Global energy consultancy Wood Mackenzie (WoodMac) has released a report noting the six trends predicted for 2022 in the global gas and LNG sector.
As a trusted source of commercial intelligence for the world’s natural resources sector, WoodMac aims to empower clients to make better strategic decisions.
On 13 January, the consultancy released a report on the global trends it predicts for gas and LNG.
WoodMac has forecast a bumpy year ahead for gas prices, stating a key determinant as the start0up of Nord Stream 2.
Analysis suggests that at current levels of Russian exports, European storage inventories will reach below 15 billion cubic metres (bcm) by the end of March – a record low.
“The commissioning of Nord Stream 2 might well be the only option to refill storage and avoid a repeat of the last year’s winter crisis,” the report reads.
Oil-indexation levels are predicted to rise, potentially reaching 12 per cent on a weighted average basis. 2022 may be a turning point for LNG oil-indexed contrasts with the level of indexation firmly on the rise.
Asian LNG spot prices are expected to reach US$15 mmbtu over the next five years.
“We expect LNG contracting activity to remain strong in 2022. Chinese buyers are again expected to lead the way and account for most of new long-term contracts signed,” said Vice President Valery Chow.
“On the other hand, we expect more muted activity from Japanese buyers. Despite high spot prices, long-term contracting for Japan is anticipated to continue softening in the face of energy transition uncertainties and greater confidence in the trading capabilities of the major buyers.”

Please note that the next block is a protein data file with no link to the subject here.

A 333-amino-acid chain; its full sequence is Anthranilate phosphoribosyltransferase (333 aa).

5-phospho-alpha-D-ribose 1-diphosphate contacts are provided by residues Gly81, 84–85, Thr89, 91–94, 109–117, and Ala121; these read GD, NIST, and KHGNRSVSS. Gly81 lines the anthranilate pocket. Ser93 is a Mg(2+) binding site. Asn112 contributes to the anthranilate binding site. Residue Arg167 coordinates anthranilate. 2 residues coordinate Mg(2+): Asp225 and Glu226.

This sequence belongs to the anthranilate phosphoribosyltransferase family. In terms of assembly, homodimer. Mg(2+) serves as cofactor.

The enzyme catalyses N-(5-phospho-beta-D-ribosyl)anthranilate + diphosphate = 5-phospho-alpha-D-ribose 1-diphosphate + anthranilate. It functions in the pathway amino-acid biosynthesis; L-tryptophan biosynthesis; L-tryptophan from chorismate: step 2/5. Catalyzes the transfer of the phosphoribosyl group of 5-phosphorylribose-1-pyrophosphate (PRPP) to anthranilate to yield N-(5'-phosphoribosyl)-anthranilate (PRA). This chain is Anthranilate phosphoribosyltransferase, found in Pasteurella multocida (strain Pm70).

WoodMac expects high momentum behind new LNG projects, with 79 million tonnes per annum (mmtpa) of additional LNG to take final investment decision (FID) over the next two years.
WoodMac also said that the industry will shift its attention from offsetting carbon emissions to producing material carbon reductions following the low quality and cost of offsets.
Global gas demand will remain resilient in the short term, but the role of gas in the energy transition will come under pressure as prices remain high.
Finally, gas could be considered a transitional investment in the EU taxonomy.
Financial and non-financial investors will be able to increase their corporate “green scoring” by investing in gas, including outside Europe, but this will not be a solution for the gas industry.
“But the EU recognition of gas power plants as a transitional investment is no panacea for the gas industry,” Vice president Massimo Di Odoardo said.
“Gas prices will need to come down to accommodate increased investments in gas use. And investments in gas infrastructure remain firmly outside the scope to classify for green credentials, let alone investments in supply. The road for gas to establish its role in the energy transition globally remains uncertain.”